"Truth is like poetry and most people hate poetry." - Quote from the movie, The Big Short
So, what IS an “unfair advantage” anyway and how does being debt free give me one (or more)?
Do I even want an unfair advantage? Isn’t that kind of well.... unfair?
Before we talk about why being debt free is good because it creates an unfair advantage, we need unpack what an "unfair advantage" actually is and why you want as many of them as you can get in this life.
And by the way, I felt it germane to tackle this somewhat “charged” topic of fairness as it relates to economics.
I truly believe that part of the reason I was able to eliminate my debt and get on a path to financial independence was because, as I was eliminating my debt, I was simultaneously reforming my thinking.
You can read more about that story at: $43k Paid Off!
As I embraced the “8 Steps To Erase Debt” and worked by rear-end off, I started to get my mind right.
I started to see how the world REALLY works and how wisdom in and of itself (if heeded and followed) gives one the greatest of unfair advantages.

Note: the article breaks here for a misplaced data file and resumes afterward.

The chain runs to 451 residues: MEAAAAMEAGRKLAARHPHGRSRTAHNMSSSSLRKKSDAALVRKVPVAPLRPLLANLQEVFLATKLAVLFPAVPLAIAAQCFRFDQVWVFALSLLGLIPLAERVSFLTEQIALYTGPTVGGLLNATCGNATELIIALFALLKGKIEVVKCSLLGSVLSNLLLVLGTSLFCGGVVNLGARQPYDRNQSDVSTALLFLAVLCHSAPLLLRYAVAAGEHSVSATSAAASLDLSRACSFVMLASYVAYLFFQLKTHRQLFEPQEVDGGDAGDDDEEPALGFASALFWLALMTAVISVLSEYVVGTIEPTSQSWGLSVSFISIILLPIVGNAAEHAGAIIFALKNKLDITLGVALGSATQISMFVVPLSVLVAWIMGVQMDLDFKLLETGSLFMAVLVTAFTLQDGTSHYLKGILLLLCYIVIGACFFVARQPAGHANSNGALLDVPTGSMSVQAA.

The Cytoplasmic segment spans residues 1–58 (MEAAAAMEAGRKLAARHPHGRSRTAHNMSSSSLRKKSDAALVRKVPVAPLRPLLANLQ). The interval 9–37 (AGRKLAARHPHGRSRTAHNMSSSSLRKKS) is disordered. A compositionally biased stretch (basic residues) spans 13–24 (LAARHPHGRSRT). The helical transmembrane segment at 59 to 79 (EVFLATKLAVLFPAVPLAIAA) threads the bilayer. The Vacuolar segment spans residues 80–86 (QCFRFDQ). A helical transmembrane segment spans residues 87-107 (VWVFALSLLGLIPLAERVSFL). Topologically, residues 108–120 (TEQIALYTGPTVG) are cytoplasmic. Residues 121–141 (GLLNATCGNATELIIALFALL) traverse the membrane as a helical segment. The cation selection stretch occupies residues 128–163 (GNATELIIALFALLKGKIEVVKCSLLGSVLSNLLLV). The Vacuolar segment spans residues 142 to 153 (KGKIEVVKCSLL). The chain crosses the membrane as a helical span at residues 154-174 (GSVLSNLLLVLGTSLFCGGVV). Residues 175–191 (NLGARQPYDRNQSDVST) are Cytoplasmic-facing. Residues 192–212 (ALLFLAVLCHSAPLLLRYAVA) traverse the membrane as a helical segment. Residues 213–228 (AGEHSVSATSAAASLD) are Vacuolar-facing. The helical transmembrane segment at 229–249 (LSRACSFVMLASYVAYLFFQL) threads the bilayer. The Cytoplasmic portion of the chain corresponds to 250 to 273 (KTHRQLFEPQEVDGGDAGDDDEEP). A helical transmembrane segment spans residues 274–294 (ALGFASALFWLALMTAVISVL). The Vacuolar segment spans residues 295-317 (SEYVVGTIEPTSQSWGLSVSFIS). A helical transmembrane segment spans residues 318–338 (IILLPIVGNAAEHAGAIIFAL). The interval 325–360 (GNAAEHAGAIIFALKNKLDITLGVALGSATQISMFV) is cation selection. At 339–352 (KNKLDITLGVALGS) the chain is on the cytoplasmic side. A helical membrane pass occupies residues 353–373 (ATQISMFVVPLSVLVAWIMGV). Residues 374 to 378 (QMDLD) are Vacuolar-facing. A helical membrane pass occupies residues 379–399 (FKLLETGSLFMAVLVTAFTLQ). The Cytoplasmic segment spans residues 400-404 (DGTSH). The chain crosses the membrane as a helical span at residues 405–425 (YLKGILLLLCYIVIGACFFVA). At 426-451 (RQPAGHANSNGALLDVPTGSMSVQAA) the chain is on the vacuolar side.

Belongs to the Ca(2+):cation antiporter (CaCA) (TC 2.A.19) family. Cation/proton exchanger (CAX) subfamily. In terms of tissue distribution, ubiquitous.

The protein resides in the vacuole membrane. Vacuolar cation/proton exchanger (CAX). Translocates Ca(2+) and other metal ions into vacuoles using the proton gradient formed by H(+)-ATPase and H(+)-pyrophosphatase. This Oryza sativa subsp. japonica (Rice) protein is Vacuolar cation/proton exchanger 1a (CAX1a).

So, while I know that some of these ideas may be challenging to you, I encourage you to stick with them and to not dismiss them outright.
Your future self will be SO happy you did!
1. You are mentally, psychologically, emotionally and financially released from the inherent bondage of debt.
2. Your income is now freed from the oppression of having to pay interest on someone else’s money that you borrowed from the future.
3. You’re now also on your way to no longer being a "wage slave” (i.e. having to trade time for money).
4. You now have both life and career options.
5. Investment opportunities are everywhere.
I often remember Mr. Bible, my 6th grade history teacher who was fond of stroking his substantial beard and asking the provocative question, “who said it had to be fair?”
It’s one of those quotes that rattled around in my head off and on over the last few decades.
And honestly, I’m pretty sure I didn’t know what he actually meant for the longest time.
At the time, I just sort of accepted is as a truism I couldn't grasp and went on with my life.
But, it’s like he planted a seed that slowly but progressively sprouted into a sapling that (gratefully) started to crowd my mind with truth.
But unfortunately (or fortunately?), it would require many years of life experience, disappointment and my requisite poor decisions, to uncover what “who said it had to be fair?” actually means.